During the summer in the Sea of Cortez, it is not only excruciatingly hot- there are Chubascos to worry about. A Chubasco is a suddenly-occurring, localized storm that brings thunder, lots of lightning, very strong winds and often lots of rain as well. Winds can rapidly kick up in a matter of minutes, bringing 40-50+ knots of wind before you even know what is happening.
The best thing to do with the Chubascos is to try to predict them so that you can prepare for them. The best resource that we found was www.eebmike.com. On this website, which is updated regularly, you can see the storm patterns. We found that when we saw a lot of red on the mainland side of Mexico and the red was spreading West (especially over the water) then a Chubasco was likely to occur that evening. Chubascos typically hit in the late evening to early morning (yes, when you are sleeping!) so it is best to try to know of their possible presence in advance. If you suspect a Chubasco based on what you see, then prep your boat. Remove as much windage as you can. Lash loose items down securely and bring any cushions, etc. from your cockpit inside so you don’t lose them. If you are at anchor, make darn sure you are set really securely and have a secondary anchor ready to deploy, should you need it. It’s also a good idea to bring your dinghy onboard- up onto the davits or lashed to your bow. Don’t leave your dinghy in the water, or it is very likely to flip over or be lost. If bringing your dinghy onboard isn’t possible, then the next best thing would be to remove your outboard if you’ve got one and fill your dinghy up with some sea water to weigh it down.
Also be sure to close up any hatches or port lights that may allow rain through or you may find you have an instant puddle in your boat or worse- yet, soaked clothing or bedding!
While in Santa Rosalia, it was so hot that we were sleeping in the cockpit. When a Chubasco would hit in the night, we found there was a precursor of sudden gusts of wind that would wake us up just in advance of its arrival. Within 2-3 minutes, the Chubasco would be upon us, unleashing all of its fury. They really are like miniature tropical storms as they swirl about in a counter-clockwise direction, testing your dock lines and cleats. Lots of fenders are recommended if you are at a dock and be mindful of your rigging next to your neighbour’s!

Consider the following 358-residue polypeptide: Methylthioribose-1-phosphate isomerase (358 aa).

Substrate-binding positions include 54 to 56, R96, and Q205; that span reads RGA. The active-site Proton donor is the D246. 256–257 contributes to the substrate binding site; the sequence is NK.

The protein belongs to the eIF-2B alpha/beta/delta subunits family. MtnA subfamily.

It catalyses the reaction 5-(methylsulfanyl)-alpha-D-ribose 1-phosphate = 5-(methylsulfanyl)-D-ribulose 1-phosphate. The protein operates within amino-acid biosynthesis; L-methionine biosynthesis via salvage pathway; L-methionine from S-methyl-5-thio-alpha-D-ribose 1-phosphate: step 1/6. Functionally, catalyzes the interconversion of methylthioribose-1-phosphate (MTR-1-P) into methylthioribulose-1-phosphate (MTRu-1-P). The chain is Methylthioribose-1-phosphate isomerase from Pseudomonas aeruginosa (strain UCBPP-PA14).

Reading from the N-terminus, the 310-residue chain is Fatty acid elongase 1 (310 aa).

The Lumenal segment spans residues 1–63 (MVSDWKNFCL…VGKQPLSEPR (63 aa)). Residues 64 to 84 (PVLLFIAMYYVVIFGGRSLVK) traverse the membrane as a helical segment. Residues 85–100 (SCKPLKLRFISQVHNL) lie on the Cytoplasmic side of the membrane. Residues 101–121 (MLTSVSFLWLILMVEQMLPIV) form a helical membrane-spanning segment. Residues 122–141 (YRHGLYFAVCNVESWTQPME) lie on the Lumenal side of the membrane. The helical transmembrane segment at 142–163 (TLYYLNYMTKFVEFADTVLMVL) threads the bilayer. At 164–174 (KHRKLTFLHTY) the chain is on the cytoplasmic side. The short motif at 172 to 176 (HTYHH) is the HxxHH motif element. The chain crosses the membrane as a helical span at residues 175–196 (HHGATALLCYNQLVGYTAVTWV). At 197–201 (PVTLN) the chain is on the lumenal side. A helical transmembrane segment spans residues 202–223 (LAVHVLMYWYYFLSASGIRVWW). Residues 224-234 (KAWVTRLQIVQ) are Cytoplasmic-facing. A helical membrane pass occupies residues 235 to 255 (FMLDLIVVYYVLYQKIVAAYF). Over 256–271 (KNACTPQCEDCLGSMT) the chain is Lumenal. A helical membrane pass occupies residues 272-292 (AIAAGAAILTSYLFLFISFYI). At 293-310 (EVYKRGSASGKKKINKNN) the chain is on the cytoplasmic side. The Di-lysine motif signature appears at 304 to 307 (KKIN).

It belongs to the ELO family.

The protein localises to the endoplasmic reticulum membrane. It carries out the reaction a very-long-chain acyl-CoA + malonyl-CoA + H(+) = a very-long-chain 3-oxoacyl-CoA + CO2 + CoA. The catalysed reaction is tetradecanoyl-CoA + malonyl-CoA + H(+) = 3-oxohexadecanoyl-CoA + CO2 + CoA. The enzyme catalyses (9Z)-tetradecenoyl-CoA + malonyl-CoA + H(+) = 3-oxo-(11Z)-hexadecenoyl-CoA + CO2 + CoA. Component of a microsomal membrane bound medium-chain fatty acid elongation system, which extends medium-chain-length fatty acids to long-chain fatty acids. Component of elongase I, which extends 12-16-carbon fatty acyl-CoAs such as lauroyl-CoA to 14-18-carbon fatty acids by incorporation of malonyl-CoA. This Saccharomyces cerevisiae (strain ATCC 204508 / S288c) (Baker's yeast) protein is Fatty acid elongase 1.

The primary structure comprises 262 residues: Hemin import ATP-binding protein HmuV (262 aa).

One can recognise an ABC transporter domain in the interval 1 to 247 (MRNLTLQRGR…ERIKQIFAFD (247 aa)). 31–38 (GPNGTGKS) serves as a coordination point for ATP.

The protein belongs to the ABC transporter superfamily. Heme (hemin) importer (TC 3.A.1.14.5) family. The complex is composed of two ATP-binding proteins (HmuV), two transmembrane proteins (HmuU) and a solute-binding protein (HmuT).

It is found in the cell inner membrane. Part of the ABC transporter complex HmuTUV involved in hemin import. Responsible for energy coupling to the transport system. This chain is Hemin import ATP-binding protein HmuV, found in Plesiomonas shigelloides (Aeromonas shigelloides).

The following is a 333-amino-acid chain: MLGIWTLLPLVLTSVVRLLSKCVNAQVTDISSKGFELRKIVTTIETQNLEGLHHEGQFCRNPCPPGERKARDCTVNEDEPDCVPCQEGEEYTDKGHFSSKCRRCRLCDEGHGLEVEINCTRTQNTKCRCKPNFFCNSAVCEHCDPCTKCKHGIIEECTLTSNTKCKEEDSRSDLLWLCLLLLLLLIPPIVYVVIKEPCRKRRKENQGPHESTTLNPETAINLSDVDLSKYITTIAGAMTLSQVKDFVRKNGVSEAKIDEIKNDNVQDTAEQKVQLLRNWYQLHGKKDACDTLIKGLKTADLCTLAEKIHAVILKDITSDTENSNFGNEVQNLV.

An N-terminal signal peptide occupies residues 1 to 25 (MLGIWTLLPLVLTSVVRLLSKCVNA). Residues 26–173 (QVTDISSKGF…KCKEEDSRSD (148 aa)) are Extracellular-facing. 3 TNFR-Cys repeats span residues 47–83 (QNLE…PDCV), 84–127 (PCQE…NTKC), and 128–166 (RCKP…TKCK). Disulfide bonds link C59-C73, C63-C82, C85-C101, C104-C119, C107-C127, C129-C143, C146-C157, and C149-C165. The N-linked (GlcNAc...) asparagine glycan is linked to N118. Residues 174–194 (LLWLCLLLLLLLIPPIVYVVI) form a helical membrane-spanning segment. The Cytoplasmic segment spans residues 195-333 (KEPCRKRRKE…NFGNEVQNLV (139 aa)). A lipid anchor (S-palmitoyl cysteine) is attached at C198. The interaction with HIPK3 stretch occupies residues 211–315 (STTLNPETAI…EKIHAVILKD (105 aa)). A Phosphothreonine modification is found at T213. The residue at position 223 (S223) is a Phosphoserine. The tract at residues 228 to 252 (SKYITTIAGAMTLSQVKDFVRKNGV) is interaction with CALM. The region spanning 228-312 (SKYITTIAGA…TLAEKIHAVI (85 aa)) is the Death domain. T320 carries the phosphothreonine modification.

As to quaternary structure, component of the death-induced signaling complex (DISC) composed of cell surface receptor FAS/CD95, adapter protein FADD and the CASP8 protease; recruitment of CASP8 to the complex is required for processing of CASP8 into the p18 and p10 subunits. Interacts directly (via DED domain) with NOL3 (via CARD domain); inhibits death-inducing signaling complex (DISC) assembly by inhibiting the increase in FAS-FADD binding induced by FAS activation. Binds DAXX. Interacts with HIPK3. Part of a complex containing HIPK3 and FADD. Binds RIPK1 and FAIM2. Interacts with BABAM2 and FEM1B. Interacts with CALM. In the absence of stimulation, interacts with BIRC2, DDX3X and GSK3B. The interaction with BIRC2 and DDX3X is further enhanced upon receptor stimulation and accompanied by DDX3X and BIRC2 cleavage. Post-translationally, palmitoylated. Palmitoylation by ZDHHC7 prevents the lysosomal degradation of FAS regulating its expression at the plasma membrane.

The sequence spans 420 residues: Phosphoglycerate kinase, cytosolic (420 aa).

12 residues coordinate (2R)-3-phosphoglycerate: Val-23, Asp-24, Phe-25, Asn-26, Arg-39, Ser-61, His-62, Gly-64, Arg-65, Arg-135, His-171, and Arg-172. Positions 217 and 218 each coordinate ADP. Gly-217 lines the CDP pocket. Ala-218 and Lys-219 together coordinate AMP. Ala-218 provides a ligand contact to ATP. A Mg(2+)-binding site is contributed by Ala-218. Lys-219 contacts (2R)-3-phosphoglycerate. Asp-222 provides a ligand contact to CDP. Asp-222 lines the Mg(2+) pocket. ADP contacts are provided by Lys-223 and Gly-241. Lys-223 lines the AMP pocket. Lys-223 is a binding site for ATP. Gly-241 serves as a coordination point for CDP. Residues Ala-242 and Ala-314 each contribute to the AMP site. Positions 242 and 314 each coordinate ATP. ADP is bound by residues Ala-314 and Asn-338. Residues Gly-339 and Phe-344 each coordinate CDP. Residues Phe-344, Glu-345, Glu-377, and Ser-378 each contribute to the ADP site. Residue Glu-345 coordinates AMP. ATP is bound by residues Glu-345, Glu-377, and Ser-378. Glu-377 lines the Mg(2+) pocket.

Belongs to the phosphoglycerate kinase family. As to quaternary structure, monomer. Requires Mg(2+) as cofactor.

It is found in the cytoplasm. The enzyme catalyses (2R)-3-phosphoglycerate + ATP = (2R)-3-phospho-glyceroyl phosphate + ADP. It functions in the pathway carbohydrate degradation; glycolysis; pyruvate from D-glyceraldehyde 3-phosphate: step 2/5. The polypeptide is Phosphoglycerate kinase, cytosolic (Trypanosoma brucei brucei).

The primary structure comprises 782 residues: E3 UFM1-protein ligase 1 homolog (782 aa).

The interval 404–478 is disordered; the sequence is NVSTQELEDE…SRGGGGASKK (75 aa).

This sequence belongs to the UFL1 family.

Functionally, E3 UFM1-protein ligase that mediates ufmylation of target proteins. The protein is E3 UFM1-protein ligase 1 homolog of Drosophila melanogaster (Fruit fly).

Here is a quick checklist for prepping yourself for a possible Chubasco:
- Add some extra fenders if you are at a dock. Fenders on both sides is probably a good idea. You never know.
- Check all dock lines to ensure they are secure. Add extras as well as some snubbers if you have them. Check cleats on both the dock and your boat as well.
- Ensure your mast and standing rigging is not aligned right beside your neighbor’s. It is a good idea to stagger them, in the event that your boat rocks a lot due to stirred up seas.
- Remove as much windage as possible- sun shades, boom tents, wind scoops, etc.
- Lash any loose items down- jerry cans, dinghy, generators, etc.
Secure your dinghy! Bring it up on its davits, lash it to the bow or deflate it and stow it. If these aren’t an option and you must leave it in the water- remove the outboard and fill the dinghy with some sea water to weigh it down. Ensure you have an extra ‘safety’ line attached to your dink so that it doesn’t float away on you.
Take all loose towels, blankets, cushions, hatch covers and other light items inside and stow them so that they do not blow away.
If you are anchored- be sure you have a secondary anchor ready to deploy, should you need it. It might also be a good idea to have an anchor watch app with an alarm set, in case you do drag anchor. We had friends in the summer of 2017 who turned off all of their electronics and stowed some in their oven in case of lightning and dragged anchor two miles in the Bay of Concepcion without even realizing until the storm was over.
If you have any loose items on the dock like bicycles, etc., ensure that they are stowed safely or secured to your boat. We once saw our neighbour’s bike flop right into the water during a Chubasco because the dock was rocking so much and the bike was not tethered to anything.
Close all hatches and port lights that could create problems for you with torrential amounts of water pouring in them… or perhaps this could be a good opportunity to catch a little rain water?
One final note- if you have an SSB radio, you can tune into the Sonrisa net, which discusses the possibility of Chubascos each evening. Essentially, the net host is interpreting the data on EEBmike.com though, so you could listen to hear what he/she has to say and then look at EEBmike.com yourself to see what you think. Soon, you’ll get pretty good at predicting their arrival.